Why We Said No to IVF–Before We Were Catholic

“Have you guys every considered IVF?”

Over the last ten years, we’ve been asked this question a number of times. And, since I have a heart for resolving others’ curiosity, I figured I could answer it in a public way.

The short answer: No.

The truth is, we never really got to a point to be able to consider IVF before discovering it was immoral.

Several years ago, I somehow came to be in possession of an issue of the magazine Christianity Today. I don’t know if we got it in the mail as a teaser or if someone gave it to me, but I opened it up and came across an article about IVF. It kind of blew my mind.

But let me take a few steps back.

Even before this article, I was always uncomfortable with the idea of IVF. I wanted to conceive a child with my husband, not with a lab technician. IVF seemed to be stepping outside the normal means to conceive a child as a desperate attempt to get something I wasn’t entitled to having. For me, having our own child by way of artificial reproductive technology (ART) just never outweighed conceiving a child within the unitive act of marriage.

Now–back to the magazine article.

The article laid out the basic process for IVF and I found it shocking. I no longer have the article, but what was detailed went something like this: The woman is given drugs so that several of her eggs mature at the same time. Eggs. Plural. The process is so expensive, that more than one egg has to be fertilized to increase the chances of conception. The eggs are taken from the woman and semen is collected from the man. The eggs and sperm are ultimately joined in a petri dish (in vitro is latin for “in glass”). Conception takes place and the embryos are allowed to develop for several days. And then begins the process of determining which fertilized embryos should be implanted into the woman’s uterus. The “strongest” embryos are transferred to the woman’s uterus while the others are destroyed or frozen. The woman is observed to see if the embryos implant. It may be that more than one do. In that case, she and the doctor may decide to to use “selective reduction”. At some point during the early part of the pregnancy, after the embryos become fetuses, the doctor will determine which are the less desirable ones. These are terminated by way of a needle filled with potassium chloride inserted into the fetal heart.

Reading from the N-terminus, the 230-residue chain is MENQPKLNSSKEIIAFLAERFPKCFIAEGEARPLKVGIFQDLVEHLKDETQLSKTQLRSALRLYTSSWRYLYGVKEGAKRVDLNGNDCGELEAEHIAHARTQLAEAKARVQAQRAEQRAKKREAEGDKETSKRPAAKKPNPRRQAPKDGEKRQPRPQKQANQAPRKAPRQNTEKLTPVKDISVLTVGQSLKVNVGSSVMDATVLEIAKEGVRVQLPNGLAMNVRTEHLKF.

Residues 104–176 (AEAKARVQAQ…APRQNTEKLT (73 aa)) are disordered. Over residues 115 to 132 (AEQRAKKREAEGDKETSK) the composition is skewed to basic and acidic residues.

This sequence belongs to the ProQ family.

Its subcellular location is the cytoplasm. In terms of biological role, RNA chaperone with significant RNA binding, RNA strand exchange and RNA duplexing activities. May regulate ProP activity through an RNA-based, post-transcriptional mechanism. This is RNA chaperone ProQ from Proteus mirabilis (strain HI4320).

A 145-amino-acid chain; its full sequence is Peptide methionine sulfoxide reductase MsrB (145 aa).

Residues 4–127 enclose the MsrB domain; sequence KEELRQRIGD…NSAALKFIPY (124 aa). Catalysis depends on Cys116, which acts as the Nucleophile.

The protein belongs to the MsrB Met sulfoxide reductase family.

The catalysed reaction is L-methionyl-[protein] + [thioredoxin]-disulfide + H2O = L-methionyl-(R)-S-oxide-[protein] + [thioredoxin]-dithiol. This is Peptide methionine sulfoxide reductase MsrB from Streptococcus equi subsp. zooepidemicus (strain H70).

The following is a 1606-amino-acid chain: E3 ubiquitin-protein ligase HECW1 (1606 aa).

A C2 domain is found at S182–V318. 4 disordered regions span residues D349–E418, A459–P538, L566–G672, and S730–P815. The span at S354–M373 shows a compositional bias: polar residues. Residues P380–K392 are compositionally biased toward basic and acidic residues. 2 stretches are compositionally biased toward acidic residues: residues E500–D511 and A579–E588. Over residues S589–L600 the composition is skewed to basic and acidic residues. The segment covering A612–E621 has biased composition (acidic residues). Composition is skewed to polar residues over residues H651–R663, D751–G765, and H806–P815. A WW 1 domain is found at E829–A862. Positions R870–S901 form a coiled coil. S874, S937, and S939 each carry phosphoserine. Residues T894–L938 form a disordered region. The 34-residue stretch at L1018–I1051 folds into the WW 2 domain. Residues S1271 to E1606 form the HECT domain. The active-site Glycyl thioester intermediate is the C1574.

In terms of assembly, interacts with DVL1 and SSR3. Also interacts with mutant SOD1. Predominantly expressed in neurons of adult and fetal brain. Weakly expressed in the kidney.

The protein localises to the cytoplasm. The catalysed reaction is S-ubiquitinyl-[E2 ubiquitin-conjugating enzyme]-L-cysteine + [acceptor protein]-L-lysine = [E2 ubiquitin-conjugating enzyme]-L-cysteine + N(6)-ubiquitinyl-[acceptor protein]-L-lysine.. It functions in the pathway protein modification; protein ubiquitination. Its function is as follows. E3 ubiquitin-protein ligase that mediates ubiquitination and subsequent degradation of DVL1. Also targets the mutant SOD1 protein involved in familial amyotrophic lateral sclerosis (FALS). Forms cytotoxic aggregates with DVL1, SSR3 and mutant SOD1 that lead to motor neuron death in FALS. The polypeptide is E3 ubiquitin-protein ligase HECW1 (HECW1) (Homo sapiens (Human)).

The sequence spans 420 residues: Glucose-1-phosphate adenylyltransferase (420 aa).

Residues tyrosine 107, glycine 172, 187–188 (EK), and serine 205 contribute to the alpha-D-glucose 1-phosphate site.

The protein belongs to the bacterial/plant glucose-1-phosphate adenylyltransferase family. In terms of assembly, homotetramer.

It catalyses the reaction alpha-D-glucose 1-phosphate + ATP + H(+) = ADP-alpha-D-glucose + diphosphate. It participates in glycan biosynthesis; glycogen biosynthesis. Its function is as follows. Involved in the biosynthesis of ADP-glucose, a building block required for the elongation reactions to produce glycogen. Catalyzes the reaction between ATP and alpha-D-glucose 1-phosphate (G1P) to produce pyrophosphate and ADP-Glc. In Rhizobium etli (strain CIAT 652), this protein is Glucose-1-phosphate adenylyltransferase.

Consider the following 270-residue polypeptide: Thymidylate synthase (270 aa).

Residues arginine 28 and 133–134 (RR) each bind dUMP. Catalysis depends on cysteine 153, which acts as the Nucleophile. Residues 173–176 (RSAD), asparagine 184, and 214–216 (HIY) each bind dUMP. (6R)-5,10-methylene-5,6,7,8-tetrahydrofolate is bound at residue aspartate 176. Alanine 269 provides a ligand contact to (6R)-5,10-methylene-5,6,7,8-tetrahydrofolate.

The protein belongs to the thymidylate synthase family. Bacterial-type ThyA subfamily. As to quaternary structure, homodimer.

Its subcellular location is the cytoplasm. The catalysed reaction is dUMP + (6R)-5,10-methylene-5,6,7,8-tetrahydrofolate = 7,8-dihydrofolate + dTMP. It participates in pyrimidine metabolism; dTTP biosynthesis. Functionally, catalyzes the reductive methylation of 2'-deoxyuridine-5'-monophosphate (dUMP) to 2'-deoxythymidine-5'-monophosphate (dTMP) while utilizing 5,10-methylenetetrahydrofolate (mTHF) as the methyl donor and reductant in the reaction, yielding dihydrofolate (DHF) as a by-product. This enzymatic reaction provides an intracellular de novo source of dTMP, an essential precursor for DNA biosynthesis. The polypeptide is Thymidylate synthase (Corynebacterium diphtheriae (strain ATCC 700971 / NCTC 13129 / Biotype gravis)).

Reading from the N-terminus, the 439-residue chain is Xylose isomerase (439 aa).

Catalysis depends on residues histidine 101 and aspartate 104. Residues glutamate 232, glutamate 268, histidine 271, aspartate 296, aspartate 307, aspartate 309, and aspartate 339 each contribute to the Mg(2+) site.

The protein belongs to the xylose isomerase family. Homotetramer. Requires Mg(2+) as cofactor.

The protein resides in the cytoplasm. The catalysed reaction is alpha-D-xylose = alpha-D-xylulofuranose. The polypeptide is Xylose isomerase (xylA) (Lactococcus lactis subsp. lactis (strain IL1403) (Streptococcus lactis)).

So. For someone that knew the science behind the start of human life, this article was, like I said, mind-blowing. At the time, I had no idea that IVF routinely involved the termination of fertilized eggs. Not that freezing human life seemed like a better idea.

“Why did you bring up being Catholic?”

Right. Why did I make a point to say we ruled out IVF before becoming Catholic? Too many times, people simply think it’s because we’re Catholic that we haven’t used IVF or any other ART. And when I say that, I mean people imply, unintentionally, that we somehow didn’t use our own brains when making this decision. Rather, it’s like they think we would jump at the idea of using IVF if only that curmudgeon of a Catholic Church would just let us.

And, hey, there might be people that feel that way. Which is perfectly reasonable. With something as complicated and deeply profound as the unitive act of marriage, coupled with the intense sorrow of infertility, it can take a lifetime to even start to come close to complete understanding.

But that’s not us. We get it. We’ve done our homework. We know the Church is teaching what is right. We’re sad we’ve been unable to conceive. We’re not sad about not using IVF.

So, that’s it. We will not be using IVF, or any other form of ART, to conceive a child. Children are a gift and we know that we’re not entitled to this gift. We also know that infertility isn’t something actively willed by God. His permissive will may allow it, and we fully trust that He will take our sorrow and work it for good.

…provided we also suffer with [Christ] in order that we may also be glorified with him

-Romans 8:17

For Friends & Family: We would like to state that this post is not intended as a judgment on anyone who has used IVF. All human life has value and should be cherished, regardless of the means by which it entered the world. We actually are not aware that anyone we know has used any form of ART. 

Sources & Helpful Links

A Catholic View of Reproductive Technology

In Vitro Fertilization

Good Intentions: Why IVF is Wrong

IVF, Custody Rights & Family Law
(the state deciding who’s a parent…because that will end well)

The Problem of Evil and Suffering

How can The Church Deny the Right of Women to use IVF?

The Hardest Teaching of Them All

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